Any investment will always involve both time and money, and this is especially true for rental property owners. Think about all the factors that go into owning a rental property: buildings must be maintained, grounds must be monitored, fixtures and plumbing must be repaired, and insurance and taxes must be paid. The financial benefits of your rental property need to outweigh the effort you put into it in order to make the whole experience worth it.
If you are debating whether or not to keep your rental property, before making any decisions, ask yourself the following questions.
How Reliable Are Your Renters?
How your rental property is treated and maintained over time will determine how much work and maintenance expenses need to go into it. This is largely impacted by the people who occupy your home day in and day out. If your renters are prone to cleaning up after themselves and keeping your rental property well-kept, then the amount of property maintenance will be kept at a minimum. However, if you have renters who do not clean up after themselves or are at risk of causing major damage, then that will cost you a lot of time and money.
Look back at your last several renters and see if you can detect any patterns. Do you tend to attract reliable renters and the amount of work and maintenance for you has been a breeze? Or are you prone to finding renters who turn out to be disappointing in the end, and your wallet is proof of it?
What Is Your Real Return On Investment (ROI)?
Just because your renters cut you a check every month does not mean that every dollar you get goes straight into your bank account. There are expenses that come with property ownership, and it’s important to take them all into account so you can figure out what is your true ROI. Take your monthly rental income and subtract any maintenance or repair expenses, management company fees, and anything else that was spent on your property that month. The result is your true ROI for the month. Repeat this for the last 6 months to get an estimated monthly average. Once you have these numbers, you can determine whether or not you are making money, and if that amount is satisfactory for the amount of responsibility and time you put into it.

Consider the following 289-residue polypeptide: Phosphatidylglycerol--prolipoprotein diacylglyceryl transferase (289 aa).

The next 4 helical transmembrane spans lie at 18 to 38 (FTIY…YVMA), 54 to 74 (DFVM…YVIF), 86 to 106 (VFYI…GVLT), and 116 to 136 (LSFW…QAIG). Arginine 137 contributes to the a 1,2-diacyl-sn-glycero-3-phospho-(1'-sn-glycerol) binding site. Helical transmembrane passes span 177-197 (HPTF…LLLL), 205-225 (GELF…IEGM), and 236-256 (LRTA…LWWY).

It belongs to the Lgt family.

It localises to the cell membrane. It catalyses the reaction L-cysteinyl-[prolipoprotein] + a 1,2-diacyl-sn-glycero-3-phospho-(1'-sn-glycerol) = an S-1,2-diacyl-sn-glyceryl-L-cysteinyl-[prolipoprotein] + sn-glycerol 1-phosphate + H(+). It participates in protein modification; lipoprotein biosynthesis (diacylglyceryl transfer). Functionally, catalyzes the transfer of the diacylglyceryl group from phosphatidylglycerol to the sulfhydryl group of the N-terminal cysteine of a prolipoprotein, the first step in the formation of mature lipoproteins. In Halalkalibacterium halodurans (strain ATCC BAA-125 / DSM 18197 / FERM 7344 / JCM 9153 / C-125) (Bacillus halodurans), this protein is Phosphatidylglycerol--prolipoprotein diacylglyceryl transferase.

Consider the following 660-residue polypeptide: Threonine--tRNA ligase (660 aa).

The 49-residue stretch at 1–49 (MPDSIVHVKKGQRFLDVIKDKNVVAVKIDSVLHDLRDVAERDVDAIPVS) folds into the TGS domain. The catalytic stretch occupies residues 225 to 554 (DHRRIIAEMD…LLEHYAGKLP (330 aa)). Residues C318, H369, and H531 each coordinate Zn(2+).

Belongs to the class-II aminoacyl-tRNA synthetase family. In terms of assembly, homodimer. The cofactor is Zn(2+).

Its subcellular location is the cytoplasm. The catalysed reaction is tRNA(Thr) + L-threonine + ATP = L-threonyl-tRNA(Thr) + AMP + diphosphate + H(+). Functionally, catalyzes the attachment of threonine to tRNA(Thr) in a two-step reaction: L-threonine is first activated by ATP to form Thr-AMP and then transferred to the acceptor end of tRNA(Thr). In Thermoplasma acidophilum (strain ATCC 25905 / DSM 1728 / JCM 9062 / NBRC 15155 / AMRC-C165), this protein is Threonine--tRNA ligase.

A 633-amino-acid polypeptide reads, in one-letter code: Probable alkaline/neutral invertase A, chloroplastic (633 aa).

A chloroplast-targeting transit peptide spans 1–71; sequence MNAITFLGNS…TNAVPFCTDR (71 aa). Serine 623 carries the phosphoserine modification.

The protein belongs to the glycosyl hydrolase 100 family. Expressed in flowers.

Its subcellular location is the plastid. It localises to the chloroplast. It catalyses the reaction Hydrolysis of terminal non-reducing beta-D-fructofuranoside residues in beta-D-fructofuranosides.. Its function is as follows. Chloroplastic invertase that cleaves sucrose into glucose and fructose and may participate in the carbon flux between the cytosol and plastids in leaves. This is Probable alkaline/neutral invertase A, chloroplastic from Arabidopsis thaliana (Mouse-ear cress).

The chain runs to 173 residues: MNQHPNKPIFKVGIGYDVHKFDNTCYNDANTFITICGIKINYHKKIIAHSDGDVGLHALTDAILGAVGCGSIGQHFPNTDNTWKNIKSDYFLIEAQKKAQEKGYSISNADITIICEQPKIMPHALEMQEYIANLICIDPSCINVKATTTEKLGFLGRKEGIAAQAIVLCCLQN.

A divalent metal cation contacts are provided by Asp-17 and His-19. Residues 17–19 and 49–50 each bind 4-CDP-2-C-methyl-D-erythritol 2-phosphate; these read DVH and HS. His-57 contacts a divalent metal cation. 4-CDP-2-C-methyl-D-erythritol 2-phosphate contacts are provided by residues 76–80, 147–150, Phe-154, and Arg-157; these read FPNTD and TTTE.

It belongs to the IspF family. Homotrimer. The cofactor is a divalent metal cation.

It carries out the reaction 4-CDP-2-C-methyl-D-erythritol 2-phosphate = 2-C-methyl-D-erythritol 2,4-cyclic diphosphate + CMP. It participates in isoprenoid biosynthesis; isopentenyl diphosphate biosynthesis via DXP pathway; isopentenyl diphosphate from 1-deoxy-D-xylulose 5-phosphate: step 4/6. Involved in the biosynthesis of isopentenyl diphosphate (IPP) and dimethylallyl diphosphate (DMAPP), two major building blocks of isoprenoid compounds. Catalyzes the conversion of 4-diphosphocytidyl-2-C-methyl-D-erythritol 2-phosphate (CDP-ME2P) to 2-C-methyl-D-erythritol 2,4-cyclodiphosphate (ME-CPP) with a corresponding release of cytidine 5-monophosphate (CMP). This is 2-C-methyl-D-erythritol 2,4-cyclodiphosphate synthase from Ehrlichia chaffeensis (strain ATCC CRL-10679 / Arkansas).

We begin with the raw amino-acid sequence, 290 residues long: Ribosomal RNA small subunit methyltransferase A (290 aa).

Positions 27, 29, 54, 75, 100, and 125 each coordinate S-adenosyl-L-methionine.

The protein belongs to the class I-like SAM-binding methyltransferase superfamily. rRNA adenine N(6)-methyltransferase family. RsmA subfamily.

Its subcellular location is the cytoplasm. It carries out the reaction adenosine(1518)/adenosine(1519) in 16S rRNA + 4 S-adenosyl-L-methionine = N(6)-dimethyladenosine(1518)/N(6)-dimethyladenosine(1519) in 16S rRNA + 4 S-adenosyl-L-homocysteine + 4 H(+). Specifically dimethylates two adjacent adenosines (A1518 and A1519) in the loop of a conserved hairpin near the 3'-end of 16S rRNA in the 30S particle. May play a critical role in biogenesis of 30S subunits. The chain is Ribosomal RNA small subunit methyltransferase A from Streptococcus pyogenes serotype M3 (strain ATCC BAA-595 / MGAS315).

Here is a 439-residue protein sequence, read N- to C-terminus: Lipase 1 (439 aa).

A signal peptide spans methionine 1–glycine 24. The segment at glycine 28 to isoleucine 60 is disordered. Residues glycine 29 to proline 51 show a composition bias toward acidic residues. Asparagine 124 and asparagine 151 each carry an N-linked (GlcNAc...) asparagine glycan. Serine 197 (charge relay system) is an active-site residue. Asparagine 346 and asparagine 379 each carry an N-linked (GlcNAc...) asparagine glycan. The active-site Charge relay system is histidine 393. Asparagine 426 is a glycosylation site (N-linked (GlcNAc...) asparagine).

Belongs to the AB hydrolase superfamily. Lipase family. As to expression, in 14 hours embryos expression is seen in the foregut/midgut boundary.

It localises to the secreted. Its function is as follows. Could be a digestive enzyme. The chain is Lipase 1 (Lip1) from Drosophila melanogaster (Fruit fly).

Do The Tax Benefits Still Make Sense?
As a rental property owner, you have access to a set of unique tax benefits provided by the Internal Revenue Service (IRS). For instance, you have the opportunity to deduct your mortgage interest rate payments, your property tax insurance, advertising expenses to recruit tenants, and repair and maintenance expenses. There is even a special category called “depreciation” where rental property owners can deduct the estimated annual “wear and tear” of their property. In order to determine whether or not you should keep your rental property, calculate how much you save on taxes in addition to your monthly rental income after expenses. For instance, if you are in a higher tax bracket, then your rental property has the power to lower how much you’ll pay in taxes. However, if you cannot utilize many of the tax benefits and the numbers do not add up, then keeping your rental property may not make sense financially.
Go The Extra Mile
Your time and money are precious resources that should always be put to good use. If you find that your rental property is giving you a desired boost in income without impeding on your well-being, then you should definitely consider keeping the property. However, if your property isn’t yielding the results you would like and it’s causing you headaches, then it may be time to consider other options.
Remember that you don’t need to make this decision on your own. To help you feel secure in your choice, we would be more than happy to walk you through the different financial options regarding your rental property. Call us at (617) 630-8787 or click here to request your complimentary consultation.